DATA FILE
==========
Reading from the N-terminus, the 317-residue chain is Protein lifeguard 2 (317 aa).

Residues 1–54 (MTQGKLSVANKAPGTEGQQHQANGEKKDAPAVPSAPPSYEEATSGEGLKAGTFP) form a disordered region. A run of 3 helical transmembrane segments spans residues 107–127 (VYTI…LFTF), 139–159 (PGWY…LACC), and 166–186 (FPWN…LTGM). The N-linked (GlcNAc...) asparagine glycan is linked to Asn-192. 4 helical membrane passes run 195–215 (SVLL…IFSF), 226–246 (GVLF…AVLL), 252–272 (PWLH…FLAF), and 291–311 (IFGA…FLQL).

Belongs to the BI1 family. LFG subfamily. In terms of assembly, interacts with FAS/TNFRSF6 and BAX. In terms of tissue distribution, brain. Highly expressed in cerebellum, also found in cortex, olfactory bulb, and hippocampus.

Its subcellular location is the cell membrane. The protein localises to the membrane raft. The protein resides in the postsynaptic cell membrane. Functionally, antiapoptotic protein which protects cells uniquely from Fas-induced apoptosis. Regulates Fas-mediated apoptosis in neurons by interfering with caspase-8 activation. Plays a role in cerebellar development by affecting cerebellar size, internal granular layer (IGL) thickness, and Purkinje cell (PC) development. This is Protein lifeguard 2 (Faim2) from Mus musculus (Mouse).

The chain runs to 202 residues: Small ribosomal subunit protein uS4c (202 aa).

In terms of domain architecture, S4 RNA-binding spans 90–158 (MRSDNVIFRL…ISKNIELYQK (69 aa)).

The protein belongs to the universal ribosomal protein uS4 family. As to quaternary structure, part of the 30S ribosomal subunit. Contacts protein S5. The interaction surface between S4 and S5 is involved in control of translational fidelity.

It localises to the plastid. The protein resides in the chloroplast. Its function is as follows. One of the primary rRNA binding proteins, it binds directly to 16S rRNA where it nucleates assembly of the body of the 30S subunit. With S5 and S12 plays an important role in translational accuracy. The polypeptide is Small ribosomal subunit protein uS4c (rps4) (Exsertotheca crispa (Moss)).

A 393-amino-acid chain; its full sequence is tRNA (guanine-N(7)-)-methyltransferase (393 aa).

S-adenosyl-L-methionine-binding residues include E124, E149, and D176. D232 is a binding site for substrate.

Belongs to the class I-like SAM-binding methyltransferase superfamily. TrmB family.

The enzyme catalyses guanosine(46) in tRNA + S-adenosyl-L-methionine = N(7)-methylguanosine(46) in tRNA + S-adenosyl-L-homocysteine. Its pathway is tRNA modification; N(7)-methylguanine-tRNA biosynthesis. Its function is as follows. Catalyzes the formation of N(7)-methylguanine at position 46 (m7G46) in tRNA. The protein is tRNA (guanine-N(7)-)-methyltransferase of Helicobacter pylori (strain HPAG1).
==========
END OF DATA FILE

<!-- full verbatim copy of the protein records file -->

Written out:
Reading from the N-terminus, the 317-residue chain is Protein lifeguard 2 (317 aa).

Residues 1–54 (MTQGKLSVANKAPGTEGQQHQANGEKKDAPAVPSAPPSYEEATSGEGLKAGTFP) form a disordered region. A run of 3 helical transmembrane segments spans residues 107–127 (VYTI…LFTF), 139–159 (PGWY…LACC), and 166–186 (FPWN…LTGM). The N-linked (GlcNAc...) asparagine glycan is linked to Asn-192. 4 helical membrane passes run 195–215 (SVLL…IFSF), 226–246 (GVLF…AVLL), 252–272 (PWLH…FLAF), and 291–311 (IFGA…FLQL).

Belongs to the BI1 family. LFG subfamily. In terms of assembly, interacts with FAS/TNFRSF6 and BAX. In terms of tissue distribution, brain. Highly expressed in cerebellum, also found in cortex, olfactory bulb, and hippocampus.

Its subcellular location is the cell membrane. The protein localises to the membrane raft. The protein resides in the postsynaptic cell membrane. Functionally, antiapoptotic protein which protects cells uniquely from Fas-induced apoptosis. Regulates Fas-mediated apoptosis in neurons by interfering with caspase-8 activation. Plays a role in cerebellar development by affecting cerebellar size, internal granular layer (IGL) thickness, and Purkinje cell (PC) development. This is Protein lifeguard 2 (Faim2) from Mus musculus (Mouse).

The chain runs to 202 residues: Small ribosomal subunit protein uS4c (202 aa).

In terms of domain architecture, S4 RNA-binding spans 90–158 (MRSDNVIFRL…ISKNIELYQK (69 aa)).

The protein belongs to the universal ribosomal protein uS4 family. As to quaternary structure, part of the 30S ribosomal subunit. Contacts protein S5. The interaction surface between S4 and S5 is involved in control of translational fidelity.

It localises to the plastid. The protein resides in the chloroplast. Its function is as follows. One of the primary rRNA binding proteins, it binds directly to 16S rRNA where it nucleates assembly of the body of the 30S subunit. With S5 and S12 plays an important role in translational accuracy. The polypeptide is Small ribosomal subunit protein uS4c (rps4) (Exsertotheca crispa (Moss)).

A 393-amino-acid chain; its full sequence is tRNA (guanine-N(7)-)-methyltransferase (393 aa).

S-adenosyl-L-methionine-binding residues include E124, E149, and D176. D232 is a binding site for substrate.

Belongs to the class I-like SAM-binding methyltransferase superfamily. TrmB family.

The enzyme catalyses guanosine(46) in tRNA + S-adenosyl-L-methionine = N(7)-methylguanosine(46) in tRNA + S-adenosyl-L-homocysteine. Its pathway is tRNA modification; N(7)-methylguanine-tRNA biosynthesis. Its function is as follows. Catalyzes the formation of N(7)-methylguanine at position 46 (m7G46) in tRNA. The protein is tRNA (guanine-N(7)-)-methyltransferase of Helicobacter pylori (strain HPAG1).